The Capitals are Washington, D.C.’s darlings, and they deserve the title. In a word, they are dominating. But this isn’t the kind of dominating of the 2009-10 President’s Trophy team that posted goals in gobs to compensate for lackluster defense and goaltending. This is the complete package.
Hockey is a sport I find particularly stressful to watch. I watch it for my adrenaline fix. When a game is close, time is short and teams are flying up and down the ice, it’s hard not to feel like anything can happen. A shot can find its way to the net from far too many places on the ice. Lines get tired and no lead is safe. The balance between exhilarating and frustrating is the appeal of the game, wrapped up in the beautiful chaos of huge men on ice skates.
With the Caps, though, a sense of calmness pervades the players. Levelheaded, cool, in-control — whatever they want to call it — the consensus is that when Washington takes the ice, it commands the game. It makes for an entirely different spectator experience. The team has such high expectations on a day-to-day basis that I have never seen before with this program.
The numbers back it up. The Caps sit atop the NHL with a 39-9-4 record in 52 games, good for 82 points. That’s six more than the second-best Chicago Blackhawks, who have played five more games than the Caps. Whatever way you twist it, the statistics are impressive. The club has broken all its previous records for the best start in team history up to this point, both in terms of wins and points. Per the Washington Post, the team is 17-0-0 when leading at the end of the first period and 26-1-0 when it scores first, and it is 29-0-1 when leading after two periods — numbers Washinton Post writer Dan Steinberg described as “absurd” in an article on the ascendance of the Capitals. This type of consistency really can only come down to competence and calmness. Good teams win games, but past Caps teams were notorious for their streaky, boom and bust style of play that becomes particularly troublesome — and heartbreaking — come playoff time. Washington has grown the most this year in the type of positions that provide the competency and consistency that can’t be countered.
The player who has been the most consistent has been the unbelievable Russian center Evgeny Kuznetsov, who is making a run at John Wall for king of assists in the District. If you haven’t read his captivating article in the Players Tribune on his upbringing as a hockey player in Russia, please do. It perfectly encapsulates what Kuznetsov does on the ice, explaining his training in the pass-heavy Russian style. He is a wizard with the puck, racking up 54 points in 52 games this season with 39 assists and 15 goals. When he scores, it almost seems reluctant, as if even he knows that we are all missing out on another chance for a dazzling assist — the type of pass that doesn’t just beat the goalie but leaves him looking in completely the wrong direction. While this isn’t Kuzy’s first season, it is easily the marquee effort of his career.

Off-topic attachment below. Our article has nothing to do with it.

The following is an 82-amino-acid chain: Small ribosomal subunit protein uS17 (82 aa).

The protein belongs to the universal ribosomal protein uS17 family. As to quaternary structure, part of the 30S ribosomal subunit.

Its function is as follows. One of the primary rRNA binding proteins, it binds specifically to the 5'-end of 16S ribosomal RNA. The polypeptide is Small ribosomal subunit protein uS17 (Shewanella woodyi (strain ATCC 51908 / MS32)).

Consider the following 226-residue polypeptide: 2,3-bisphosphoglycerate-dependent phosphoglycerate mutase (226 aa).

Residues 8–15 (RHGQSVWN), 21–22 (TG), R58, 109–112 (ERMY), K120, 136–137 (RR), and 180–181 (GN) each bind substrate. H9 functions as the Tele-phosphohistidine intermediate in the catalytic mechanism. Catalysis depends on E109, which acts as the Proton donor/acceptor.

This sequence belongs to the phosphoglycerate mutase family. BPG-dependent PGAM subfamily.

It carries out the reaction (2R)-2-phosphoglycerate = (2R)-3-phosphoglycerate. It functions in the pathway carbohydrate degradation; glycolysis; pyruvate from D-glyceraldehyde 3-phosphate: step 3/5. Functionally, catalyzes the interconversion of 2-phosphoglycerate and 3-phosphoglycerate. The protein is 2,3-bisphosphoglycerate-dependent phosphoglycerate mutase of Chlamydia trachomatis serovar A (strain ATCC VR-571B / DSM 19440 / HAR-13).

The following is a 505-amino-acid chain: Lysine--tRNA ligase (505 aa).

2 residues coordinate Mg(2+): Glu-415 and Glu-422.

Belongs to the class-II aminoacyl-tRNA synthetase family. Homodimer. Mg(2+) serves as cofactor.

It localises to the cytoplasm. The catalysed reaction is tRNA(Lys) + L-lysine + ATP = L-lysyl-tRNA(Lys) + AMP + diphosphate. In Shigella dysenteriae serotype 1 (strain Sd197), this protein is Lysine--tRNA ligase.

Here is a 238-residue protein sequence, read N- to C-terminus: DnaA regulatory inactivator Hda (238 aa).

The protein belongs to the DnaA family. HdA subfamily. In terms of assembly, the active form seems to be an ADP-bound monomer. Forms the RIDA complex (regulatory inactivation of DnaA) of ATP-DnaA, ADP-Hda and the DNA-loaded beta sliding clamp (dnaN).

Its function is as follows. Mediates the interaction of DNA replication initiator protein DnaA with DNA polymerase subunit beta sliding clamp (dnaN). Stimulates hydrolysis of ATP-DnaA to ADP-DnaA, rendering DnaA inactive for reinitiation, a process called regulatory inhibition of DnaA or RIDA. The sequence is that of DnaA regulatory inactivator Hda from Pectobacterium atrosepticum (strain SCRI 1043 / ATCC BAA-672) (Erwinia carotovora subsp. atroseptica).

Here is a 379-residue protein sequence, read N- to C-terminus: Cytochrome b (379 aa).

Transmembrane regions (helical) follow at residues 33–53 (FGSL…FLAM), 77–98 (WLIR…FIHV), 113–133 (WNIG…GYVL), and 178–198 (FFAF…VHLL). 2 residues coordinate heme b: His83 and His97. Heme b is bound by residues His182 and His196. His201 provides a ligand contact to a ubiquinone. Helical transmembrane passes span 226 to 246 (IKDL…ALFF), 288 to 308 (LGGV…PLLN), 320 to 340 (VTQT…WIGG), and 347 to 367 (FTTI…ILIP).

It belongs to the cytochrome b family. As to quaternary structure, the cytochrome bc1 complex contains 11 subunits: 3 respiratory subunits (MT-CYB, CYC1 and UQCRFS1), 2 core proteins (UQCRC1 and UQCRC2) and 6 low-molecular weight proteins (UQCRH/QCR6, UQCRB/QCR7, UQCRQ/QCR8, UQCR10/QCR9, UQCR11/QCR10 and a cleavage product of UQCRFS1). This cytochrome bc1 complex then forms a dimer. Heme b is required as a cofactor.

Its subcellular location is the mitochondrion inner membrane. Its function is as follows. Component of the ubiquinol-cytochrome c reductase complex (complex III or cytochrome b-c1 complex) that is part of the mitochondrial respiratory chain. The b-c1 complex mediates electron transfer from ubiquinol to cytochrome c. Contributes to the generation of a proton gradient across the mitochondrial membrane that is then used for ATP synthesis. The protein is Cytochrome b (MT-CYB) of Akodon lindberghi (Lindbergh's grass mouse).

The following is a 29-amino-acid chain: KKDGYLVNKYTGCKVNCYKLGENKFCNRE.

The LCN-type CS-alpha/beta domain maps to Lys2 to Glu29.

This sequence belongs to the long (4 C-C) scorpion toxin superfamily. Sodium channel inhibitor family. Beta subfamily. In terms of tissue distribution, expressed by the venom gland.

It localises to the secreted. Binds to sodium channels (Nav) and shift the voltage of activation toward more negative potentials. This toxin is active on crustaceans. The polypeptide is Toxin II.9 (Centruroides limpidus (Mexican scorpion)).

The award for calmness goes to another career effort from Braden Holtby, the unflappable goalie leading the league in wins, who is in the top five in goals against average. He soaks up defensive lapses and breakaways, helping to propel the defense to a league second-best 2.3 goals against per game. Easily in the running for the Vezina Trophy, Holtby has served as the keystone for the team thus far, providing confidence and sustained success from the net.
Other names deserve mention — the offseason addition of T.J. Oshie has solidified the formidable first line, Nicklas Backstrom has continued to be a first-rate facilitator in his first year as a well-deserved All-Star and of course Alex Ovechkin has continued to blow through milestone after milestone, joining the prestigious 500-goal club last month.
D.C. is catching on that this team is something to watch. Regardless of postseason prospects, which I will not prognosticate on right now, the Capitals are deservedly the center of attention right now. And when the Caps play like this, Verizon Center becomes the best venue in town. It’s a hot ticket, a little pricier than the floundering Wizards, but to see Washington, D.C., athletics — and hockey — at its best, go to one of the home games left on the slate. The city is notorious for losing attention when a team loses steam — see the Wizards’ atrocious TV ratings this year — but when D.C. gets up for hockey, it’s worth catching a sight.
So get out and see what the city and its NHL team have to offer before it’s too late. It’s just a matter of time before we’re caught in the midst of a heartbreaking MLB season or forced to listen to the mystifying offseason decisions of the Redskins to entertain us. Before D.C. sports take the good times away from us, I implore you to enjoy them while you can.
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